In 1925 an earthquake devastated Santa Barbara and destroyed much of the city's eclectic architecture which, ultimately, turned out to be a blessing. A far-sighted city government, perhaps anticipating that Santa Barbara travel would one day be all the rage, focused on replacing the damaged structures with Spanish-Moorish style buildings. Thanks to that foresight, the city is now characterized by white adobe structures, red tile roofs, hand-painted tiles, cupolas and towers and the result is breathtaking. Santa Barbara calls itself the American Riviera (and they’re not kidding—it’s trademarked), which is entirely reasonable and explains why a Santa Barbara vacation is attractive to so many travelers. The mild Mediterranean-type weather, palms, cerise bougainvillea and hillside houses with the ocean stretching out below, all echo the French and Italian rivieras. Santa Barbara is a place where visitors can attend the symphony, take in one of the country’s best small art museums, or catch...See More the latest, most daring in theater or pop music. Local chefs draw their inspiration from what’s available at the Farmers Market, and put careful consideration into wines to pair with their dishes. There are public beaches a short walk from the center of town, and miles of hiking trails in the mountains. It’s a quick drive to the many wonderful wineries of the Santa Ynez Valley. Santa Barbara is known for its emphasis on green technology. It’s no wonder people find the residents friendly, but a bit smug. They’ve kind of got it all.See Less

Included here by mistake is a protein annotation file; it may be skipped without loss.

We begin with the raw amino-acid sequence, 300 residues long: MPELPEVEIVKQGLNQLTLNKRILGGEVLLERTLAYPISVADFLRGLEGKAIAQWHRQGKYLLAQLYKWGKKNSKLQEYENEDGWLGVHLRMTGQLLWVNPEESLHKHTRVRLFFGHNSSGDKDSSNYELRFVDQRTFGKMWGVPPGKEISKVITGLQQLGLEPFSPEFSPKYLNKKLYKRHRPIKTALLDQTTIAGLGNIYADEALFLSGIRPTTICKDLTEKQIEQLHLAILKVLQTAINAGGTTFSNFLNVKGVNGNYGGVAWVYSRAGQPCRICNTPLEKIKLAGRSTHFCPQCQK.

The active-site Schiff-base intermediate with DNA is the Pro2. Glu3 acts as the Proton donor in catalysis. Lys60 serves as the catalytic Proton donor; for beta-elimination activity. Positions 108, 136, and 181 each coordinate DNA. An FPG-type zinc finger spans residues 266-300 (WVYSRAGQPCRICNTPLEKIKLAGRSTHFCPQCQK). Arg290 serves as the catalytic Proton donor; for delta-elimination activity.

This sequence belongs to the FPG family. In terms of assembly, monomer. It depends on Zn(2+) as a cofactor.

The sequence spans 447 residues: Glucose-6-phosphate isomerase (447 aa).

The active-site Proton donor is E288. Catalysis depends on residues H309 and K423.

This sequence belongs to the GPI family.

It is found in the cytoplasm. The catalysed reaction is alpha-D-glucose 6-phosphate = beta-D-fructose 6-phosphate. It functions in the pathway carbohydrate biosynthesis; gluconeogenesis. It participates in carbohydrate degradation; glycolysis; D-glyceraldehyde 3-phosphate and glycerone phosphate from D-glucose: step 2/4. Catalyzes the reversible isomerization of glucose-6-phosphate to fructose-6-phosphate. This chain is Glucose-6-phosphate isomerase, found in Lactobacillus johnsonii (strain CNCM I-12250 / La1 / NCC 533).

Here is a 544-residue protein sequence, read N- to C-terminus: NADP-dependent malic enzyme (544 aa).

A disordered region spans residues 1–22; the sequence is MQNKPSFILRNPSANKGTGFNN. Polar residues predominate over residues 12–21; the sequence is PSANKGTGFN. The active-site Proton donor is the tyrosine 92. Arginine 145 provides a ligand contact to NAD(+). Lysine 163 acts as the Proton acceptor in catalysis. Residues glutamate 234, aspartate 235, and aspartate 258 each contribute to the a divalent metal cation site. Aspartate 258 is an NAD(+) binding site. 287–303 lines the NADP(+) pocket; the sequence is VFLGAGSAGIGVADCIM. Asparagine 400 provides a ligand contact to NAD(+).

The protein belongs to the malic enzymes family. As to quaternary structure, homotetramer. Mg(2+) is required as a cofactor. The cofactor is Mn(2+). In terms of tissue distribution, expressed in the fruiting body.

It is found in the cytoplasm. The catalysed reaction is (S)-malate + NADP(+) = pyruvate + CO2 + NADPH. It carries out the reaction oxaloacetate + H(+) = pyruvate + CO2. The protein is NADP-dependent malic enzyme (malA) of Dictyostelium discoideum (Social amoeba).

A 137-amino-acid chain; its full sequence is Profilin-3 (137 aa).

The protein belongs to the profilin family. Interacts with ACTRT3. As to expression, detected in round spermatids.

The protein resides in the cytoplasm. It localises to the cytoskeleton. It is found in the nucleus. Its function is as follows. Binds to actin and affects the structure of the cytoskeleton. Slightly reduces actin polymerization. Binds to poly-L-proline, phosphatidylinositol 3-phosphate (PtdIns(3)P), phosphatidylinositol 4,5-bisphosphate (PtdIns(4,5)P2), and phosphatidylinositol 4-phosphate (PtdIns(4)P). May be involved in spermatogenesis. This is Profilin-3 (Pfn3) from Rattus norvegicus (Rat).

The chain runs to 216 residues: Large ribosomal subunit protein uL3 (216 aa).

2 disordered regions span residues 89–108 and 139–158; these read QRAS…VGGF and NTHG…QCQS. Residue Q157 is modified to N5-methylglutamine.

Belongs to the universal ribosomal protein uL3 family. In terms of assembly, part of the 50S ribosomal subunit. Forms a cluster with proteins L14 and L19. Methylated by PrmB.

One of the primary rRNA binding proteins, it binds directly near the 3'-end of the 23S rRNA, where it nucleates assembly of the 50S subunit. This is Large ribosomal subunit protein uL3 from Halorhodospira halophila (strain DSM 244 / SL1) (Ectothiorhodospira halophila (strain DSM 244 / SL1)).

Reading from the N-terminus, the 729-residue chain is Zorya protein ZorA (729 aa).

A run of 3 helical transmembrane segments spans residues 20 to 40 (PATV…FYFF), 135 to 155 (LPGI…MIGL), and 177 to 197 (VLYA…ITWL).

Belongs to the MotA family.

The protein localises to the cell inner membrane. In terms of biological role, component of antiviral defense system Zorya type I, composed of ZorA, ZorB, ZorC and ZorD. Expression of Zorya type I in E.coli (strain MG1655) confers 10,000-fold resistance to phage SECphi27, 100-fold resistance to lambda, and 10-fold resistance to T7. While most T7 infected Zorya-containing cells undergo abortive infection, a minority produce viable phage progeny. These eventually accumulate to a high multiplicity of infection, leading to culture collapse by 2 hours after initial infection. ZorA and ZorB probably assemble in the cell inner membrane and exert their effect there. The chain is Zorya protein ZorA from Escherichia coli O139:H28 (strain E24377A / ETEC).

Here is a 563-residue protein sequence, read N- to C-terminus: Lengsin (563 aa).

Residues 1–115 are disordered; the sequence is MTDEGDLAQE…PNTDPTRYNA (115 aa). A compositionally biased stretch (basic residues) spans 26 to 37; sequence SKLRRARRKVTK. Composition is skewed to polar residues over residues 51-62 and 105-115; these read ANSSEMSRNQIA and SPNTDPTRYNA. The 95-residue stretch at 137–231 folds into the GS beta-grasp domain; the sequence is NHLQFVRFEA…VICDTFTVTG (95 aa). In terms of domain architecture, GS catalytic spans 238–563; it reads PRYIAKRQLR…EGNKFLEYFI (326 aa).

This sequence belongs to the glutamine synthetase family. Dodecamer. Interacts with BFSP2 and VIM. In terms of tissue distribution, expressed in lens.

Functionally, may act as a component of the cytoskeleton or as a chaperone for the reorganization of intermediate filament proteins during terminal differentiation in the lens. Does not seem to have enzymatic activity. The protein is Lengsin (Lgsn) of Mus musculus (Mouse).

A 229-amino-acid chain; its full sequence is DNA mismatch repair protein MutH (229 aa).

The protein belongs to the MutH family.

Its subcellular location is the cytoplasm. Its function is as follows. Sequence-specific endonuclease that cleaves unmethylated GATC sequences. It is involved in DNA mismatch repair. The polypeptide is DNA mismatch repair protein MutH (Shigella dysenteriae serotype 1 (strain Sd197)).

1 Pack a picnic and walk through the Douglas Family Preserve on a bluff over the ocean or take one of many hiking trails in the Santa Ynez Mountains, like the Hot Springs Trail (you can get hiking information from the Visitors Bureau).
2 This is your last day, so spend the afternoon taking in State Street’s shops.